The Yoga Therapy Model and Asana
The interest in yoga therapy as a model for healing is rising. It seems that every week I come across a mention in the media about yoga for back pain, or cancer survivors, or weight loss, etc.
I am personally very heartened by all the press yoga is getting. It wasn’t very long ago that when I said to someone that I worked as a yoga therapist their eyes glazed over. Now everyone seems at the least, interested in the work.
Most people are interested in how to get out of physical pain. This makes sense since
A) we all experience it and
B) it’s really difficult to focus on other things when we are not working properly on the physical plane.
Needless to say, the prevalence of asana classes make people think of the physical when they think of yoga. In general, the yoga therapy model is really great with physical discomforts because it has an integrative approach to the body. It’s easy for a yoga therapist to link hip pain to an ankle problem, simply because we don’t tend to over isolate. Almost every yoga style has some idea about a balanced approach to movement. (Although some are more successful than others.)
That said – asana is not yoga therapy. Asanas are postures that have certain effects on us depending on how they are done. The model of yoga therapy integrates physical movement with many other aspects of human experience to reduce our suffering. There are so many ways to move and so many systems of thought on this that the asanas themselves are not very relevant without the connection to the other pieces of the puzzle.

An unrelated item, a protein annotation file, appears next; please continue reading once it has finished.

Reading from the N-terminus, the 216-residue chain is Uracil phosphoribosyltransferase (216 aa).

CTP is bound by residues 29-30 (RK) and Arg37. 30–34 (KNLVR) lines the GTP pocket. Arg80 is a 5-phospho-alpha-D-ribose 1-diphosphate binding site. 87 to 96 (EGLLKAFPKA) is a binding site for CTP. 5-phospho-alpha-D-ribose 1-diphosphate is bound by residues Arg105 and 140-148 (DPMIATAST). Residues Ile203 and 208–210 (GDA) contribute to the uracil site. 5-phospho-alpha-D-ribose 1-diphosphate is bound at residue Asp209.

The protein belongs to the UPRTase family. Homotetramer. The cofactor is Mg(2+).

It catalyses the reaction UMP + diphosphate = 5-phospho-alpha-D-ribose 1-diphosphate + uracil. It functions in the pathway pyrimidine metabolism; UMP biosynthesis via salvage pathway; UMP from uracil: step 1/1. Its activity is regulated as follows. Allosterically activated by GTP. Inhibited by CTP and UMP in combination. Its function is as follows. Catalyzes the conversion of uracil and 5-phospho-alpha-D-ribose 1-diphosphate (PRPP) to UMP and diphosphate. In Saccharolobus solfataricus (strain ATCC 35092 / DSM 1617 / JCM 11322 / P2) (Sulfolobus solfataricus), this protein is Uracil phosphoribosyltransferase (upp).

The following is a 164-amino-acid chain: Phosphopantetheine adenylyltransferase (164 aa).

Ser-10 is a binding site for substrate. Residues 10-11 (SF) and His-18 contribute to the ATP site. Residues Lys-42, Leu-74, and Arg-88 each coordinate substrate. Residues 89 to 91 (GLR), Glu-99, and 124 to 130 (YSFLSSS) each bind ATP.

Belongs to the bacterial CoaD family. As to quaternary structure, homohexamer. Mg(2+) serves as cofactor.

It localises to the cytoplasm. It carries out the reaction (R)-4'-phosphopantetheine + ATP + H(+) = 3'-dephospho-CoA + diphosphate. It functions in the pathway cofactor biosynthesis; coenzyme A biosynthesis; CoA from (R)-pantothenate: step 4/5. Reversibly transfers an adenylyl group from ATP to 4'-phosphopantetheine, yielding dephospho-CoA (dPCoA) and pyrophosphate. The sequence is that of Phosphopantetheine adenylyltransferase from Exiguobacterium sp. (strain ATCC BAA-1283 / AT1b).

This is mainly why there is so much creativity in the yoga therapeutics world. The asanas are usually a starting place, but healing is the real intention. This is what makes a Yoga Therapist different from a Physical Therapist, for instance. Connecting movement with breath with a mental state is very different than what happens at a PT office. On the other hand, PT’s can be incredibly effective for physical complaints. In fact, most Physical Therapist’s have a very high level of knowledge of the physical body. They incorporate tools that the average Yoga Therapist doesn’t have. They can be very good at doing very specific work with injured bodies.
Why do this matter? Because if yoga therapy keeps too much in the physical it will eventually be eaten up by other systems. If we allow the emotional, energetic, and spiritual parts of yoga to be tossed aside in favor of a more “modern” approach, we run the risk of losing all that is beautiful about our system. This isn’t to say that we need not work with physical complaints, yet, to pull out the other aspects of yoga is really saying that the yoga piece is worthless. There are better ways to build muscle mass and there are a million systems of stretching in this world. What makes yoga special is the rest of it.
Every week I get to work with addiction, autoimmune disease, chronic pain, diet, lifestyle, depression and countless other conditions and situations that cause suffering. My respect for this work grows each day as I see people connect the different aspects of themselves and heal. This, of course, includes the pesky body. But I’m not sought out because I’m the only one who can deal with hip pain. My practice is busy because people have complicated multi-faceted problems to sort out, and yoga therapy is a model that allows for this.
So let’s not take the yoga out of yoga therapy. Let’s use the full range of this ancient and evolving practice to educate and facilitate healing in those who need it.